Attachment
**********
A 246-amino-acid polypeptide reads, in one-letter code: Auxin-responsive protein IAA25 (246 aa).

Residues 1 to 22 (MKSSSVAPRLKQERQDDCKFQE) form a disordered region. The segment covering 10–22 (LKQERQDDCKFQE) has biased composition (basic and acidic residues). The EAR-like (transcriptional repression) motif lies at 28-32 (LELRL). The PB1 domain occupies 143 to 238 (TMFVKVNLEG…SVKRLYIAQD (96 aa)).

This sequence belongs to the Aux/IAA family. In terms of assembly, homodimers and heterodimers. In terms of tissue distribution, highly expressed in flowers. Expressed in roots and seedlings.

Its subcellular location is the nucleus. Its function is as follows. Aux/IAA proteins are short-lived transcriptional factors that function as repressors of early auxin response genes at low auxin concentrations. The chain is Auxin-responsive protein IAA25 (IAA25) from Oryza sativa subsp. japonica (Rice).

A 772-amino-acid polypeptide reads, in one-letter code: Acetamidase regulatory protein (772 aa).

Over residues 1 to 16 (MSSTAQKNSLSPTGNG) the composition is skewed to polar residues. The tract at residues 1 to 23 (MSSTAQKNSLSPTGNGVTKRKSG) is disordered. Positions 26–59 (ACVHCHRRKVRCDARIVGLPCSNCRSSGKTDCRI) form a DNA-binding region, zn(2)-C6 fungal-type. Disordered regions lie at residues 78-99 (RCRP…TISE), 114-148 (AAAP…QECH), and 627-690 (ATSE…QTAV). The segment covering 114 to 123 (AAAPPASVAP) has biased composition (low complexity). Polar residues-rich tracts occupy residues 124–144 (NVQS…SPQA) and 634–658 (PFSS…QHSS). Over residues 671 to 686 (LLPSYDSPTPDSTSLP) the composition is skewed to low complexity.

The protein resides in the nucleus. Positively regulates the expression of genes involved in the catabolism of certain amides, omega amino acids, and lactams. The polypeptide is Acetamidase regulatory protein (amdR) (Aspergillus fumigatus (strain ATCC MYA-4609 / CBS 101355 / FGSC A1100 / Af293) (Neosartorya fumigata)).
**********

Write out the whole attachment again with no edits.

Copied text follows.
A 246-amino-acid polypeptide reads, in one-letter code: Auxin-responsive protein IAA25 (246 aa).

Residues 1 to 22 (MKSSSVAPRLKQERQDDCKFQE) form a disordered region. The segment covering 10–22 (LKQERQDDCKFQE) has biased composition (basic and acidic residues). The EAR-like (transcriptional repression) motif lies at 28-32 (LELRL). The PB1 domain occupies 143 to 238 (TMFVKVNLEG…SVKRLYIAQD (96 aa)).

This sequence belongs to the Aux/IAA family. In terms of assembly, homodimers and heterodimers. In terms of tissue distribution, highly expressed in flowers. Expressed in roots and seedlings.

Its subcellular location is the nucleus. Its function is as follows. Aux/IAA proteins are short-lived transcriptional factors that function as repressors of early auxin response genes at low auxin concentrations. The chain is Auxin-responsive protein IAA25 (IAA25) from Oryza sativa subsp. japonica (Rice).

A 772-amino-acid polypeptide reads, in one-letter code: Acetamidase regulatory protein (772 aa).

Over residues 1 to 16 (MSSTAQKNSLSPTGNG) the composition is skewed to polar residues. The tract at residues 1 to 23 (MSSTAQKNSLSPTGNGVTKRKSG) is disordered. Positions 26–59 (ACVHCHRRKVRCDARIVGLPCSNCRSSGKTDCRI) form a DNA-binding region, zn(2)-C6 fungal-type. Disordered regions lie at residues 78-99 (RCRP…TISE), 114-148 (AAAP…QECH), and 627-690 (ATSE…QTAV). The segment covering 114 to 123 (AAAPPASVAP) has biased composition (low complexity). Polar residues-rich tracts occupy residues 124–144 (NVQS…SPQA) and 634–658 (PFSS…QHSS). Over residues 671 to 686 (LLPSYDSPTPDSTSLP) the composition is skewed to low complexity.

The protein resides in the nucleus. Positively regulates the expression of genes involved in the catabolism of certain amides, omega amino acids, and lactams. The polypeptide is Acetamidase regulatory protein (amdR) (Aspergillus fumigatus (strain ATCC MYA-4609 / CBS 101355 / FGSC A1100 / Af293) (Neosartorya fumigata)).